Perfectionist Parents and Perfectionist Kids

William-Adolphe Bouguereau (1825-1905) - Maternal Admiration (1869). Image from the WIkimedia Commons.

We know from our prior discussions of perfectionism that perfectionism has genetic and environmental components. Because personality is thought to develop during childhood, the interactions between parents and children have an important impact on the forming personalities of young children. By examining the parent-child dynamic we also gain insight into the possible roots of our own perfectionism.

The parent-child relationship is prone to perfectionism problems. The natural tendency is to focus on transmission of perfectionist tendencies from parents (especially mothers) to children. We don’t need a scientific study to know that many parents see an opportunity in their children to live their own lives anew, perfecting any mistakes the parents made. When children make mistakes, some parents internalize these mistakes as their own mistakes and blame themselves rather than developing an appropriate distance to realize that the child is a completely separate personality. We also know that good parents have the best intentions for their children and want their children to have the best opportunities and lives with less struggle and more joy.

Rather than lay yet more blame on already guilty-feeling parents, however, I would like to focus this discussion along two themes: 1) what are the environmental triggers that tend to result in perfectionism in children and 2) how can you help a perfectionist child cope with life?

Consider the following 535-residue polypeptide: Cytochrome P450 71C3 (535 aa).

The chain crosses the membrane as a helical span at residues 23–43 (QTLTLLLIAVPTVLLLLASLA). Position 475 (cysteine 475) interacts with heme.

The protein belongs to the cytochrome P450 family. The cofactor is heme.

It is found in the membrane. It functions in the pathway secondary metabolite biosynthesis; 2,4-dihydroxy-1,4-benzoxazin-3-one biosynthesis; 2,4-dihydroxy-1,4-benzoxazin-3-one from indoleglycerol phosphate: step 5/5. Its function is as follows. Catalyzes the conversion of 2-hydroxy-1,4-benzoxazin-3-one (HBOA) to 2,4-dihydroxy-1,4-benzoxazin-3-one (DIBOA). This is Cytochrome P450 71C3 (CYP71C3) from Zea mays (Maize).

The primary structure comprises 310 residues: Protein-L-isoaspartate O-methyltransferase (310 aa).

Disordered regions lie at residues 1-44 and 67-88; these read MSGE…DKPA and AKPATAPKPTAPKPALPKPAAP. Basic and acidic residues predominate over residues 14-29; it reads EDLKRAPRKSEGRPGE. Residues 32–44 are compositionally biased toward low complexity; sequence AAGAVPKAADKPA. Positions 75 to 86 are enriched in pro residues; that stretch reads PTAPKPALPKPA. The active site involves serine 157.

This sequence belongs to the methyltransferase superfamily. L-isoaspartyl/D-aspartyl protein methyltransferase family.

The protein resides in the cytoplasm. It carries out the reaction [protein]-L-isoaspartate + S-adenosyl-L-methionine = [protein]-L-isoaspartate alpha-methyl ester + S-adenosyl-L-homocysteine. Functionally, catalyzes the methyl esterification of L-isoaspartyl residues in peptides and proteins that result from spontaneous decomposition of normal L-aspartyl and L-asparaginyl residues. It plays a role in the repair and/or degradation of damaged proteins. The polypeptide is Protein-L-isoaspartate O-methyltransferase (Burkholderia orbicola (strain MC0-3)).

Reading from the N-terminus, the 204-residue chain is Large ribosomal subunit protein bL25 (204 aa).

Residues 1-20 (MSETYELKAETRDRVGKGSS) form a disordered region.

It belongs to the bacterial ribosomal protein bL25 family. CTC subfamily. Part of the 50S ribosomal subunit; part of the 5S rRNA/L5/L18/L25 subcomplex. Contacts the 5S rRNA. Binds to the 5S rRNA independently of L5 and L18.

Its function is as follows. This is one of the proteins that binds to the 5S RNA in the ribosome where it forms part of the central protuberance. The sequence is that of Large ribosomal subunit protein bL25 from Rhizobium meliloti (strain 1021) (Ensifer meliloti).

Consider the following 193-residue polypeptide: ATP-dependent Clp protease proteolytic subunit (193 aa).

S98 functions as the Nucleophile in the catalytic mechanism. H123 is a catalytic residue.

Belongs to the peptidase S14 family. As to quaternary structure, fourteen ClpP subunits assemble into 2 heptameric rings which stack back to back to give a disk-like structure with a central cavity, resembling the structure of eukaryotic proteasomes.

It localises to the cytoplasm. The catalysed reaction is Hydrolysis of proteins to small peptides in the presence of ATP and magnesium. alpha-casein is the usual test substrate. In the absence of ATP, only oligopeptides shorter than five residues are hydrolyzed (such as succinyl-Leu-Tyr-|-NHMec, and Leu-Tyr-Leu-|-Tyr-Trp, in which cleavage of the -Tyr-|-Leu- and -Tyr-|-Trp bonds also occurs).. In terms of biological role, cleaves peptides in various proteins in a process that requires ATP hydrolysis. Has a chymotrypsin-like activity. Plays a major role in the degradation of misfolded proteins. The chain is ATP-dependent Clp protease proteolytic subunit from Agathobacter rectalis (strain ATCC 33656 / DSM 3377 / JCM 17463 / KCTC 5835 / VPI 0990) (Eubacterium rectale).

Avoiding Perfectionist Parenting

There is not one sure-fire formula to raise a child with a healthy perspective on perfectionism but it appears that one of the most important things you can do for a child is to avoid any messages of conditional love. Children should never be made to feel that you love them only when they are successful and that you feel less toward them when they are struggling or have failed.

Concern with mistakes. . . . It is the element of perfectionism most linked to psychopathology. And it comes about because a child has been made to feel that approval is contingent on performance.

The conditionality of love doesn’t have to be stated. It can be communicated in simply “the way the whole environment is structured,” . . . “If the parent is enthusiastic only when the child accomplishes something or spends a lot of time working at something, then it’s unspoken yet demonstrated by the environment.” . . .

The truly subversive aspect of perfectionism, however, is that it leads people to conceal their mistakes. Unfortunately, that strategy prevents a person from getting crucial feedback—feedback that both confirms the value of mistakes and affirms self-worth—leaving no way to counter the belief that worth hinges on performing perfectly. The desire to conceal mistakes eventually forces people to avoid situations in which they are mistake-prone.

–Hara Estroff Marano, “Pitfalls of Perfectionism,” Psychology Today. (This is a wonderful article and is really worth the click-through. Lots of great information on parenting strategies for healthy kids.)

As you can see, it apparently means as much or more to children to say, “I love you” or “You’re great!” when they have failed or when they have done nothing particularly special than when they are successful.